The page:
DUBAI: The Middle Eastern dish harees, popular in the Gulf region, has been added to UNESCO’s Intangible Cultural Heritage list alongside other practices and dishes from the Arab world.
The name harees comes from the Arabic word harasa, which means to mash or to squash. Just as the name suggests, in the preparation of harees wheat is ground with goat meat or mutton, and then cooked over low heat until it gets creamy.
The list also includes six other cultural traditions from the Arab world, including the Palestinian version of the dabke – the Levant folklore dance, Iraq’s traditional craft skills and arts of building called Al-Mudhif and Lebanon’s man’ouche, the flatbread topped with thyme, cheese or ground meat.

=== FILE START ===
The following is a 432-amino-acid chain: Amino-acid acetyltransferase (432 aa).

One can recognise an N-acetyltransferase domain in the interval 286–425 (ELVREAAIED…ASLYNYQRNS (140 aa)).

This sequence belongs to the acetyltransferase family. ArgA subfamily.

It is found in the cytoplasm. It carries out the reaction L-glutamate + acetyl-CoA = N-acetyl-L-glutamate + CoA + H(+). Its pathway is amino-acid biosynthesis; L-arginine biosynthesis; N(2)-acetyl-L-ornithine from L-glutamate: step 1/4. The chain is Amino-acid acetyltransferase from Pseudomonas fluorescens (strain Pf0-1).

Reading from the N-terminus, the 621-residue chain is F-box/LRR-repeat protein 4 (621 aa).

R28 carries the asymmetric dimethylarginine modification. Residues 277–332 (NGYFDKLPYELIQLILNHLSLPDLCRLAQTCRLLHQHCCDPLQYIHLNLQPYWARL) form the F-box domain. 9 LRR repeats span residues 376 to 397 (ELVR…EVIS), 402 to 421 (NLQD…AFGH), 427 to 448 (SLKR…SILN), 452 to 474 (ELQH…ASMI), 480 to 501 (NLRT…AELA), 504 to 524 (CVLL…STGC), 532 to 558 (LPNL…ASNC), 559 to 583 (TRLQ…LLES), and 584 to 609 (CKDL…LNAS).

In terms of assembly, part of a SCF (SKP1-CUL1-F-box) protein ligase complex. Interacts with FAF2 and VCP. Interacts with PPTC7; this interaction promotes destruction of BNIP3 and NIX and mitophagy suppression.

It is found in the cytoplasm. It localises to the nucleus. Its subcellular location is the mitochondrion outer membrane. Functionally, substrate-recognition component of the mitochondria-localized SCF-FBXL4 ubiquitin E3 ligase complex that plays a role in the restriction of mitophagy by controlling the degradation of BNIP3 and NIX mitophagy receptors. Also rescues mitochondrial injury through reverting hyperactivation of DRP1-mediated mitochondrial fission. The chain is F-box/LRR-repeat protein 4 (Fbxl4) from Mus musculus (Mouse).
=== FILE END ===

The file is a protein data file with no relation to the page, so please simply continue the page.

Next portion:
From Syria, UNESCO added the glassblowing technique that artisans use for the craft of creating glass objects from pieces of waste glass using a handmade brick oven.
The list also includes Sudan’s Al-Molid procession, which is a parade that celebrates the Prophet’s birthday. It takes place in the third month of the Islamic lunar calendar.
The last thing on the list is the arts, skills and practices associated with engraving on gold, silver and copper, which is popular in Saudi Arabia, Algeria, Egypt, Iraq, Mauritania, Morocco, Sudan, Tunisian and Yemen.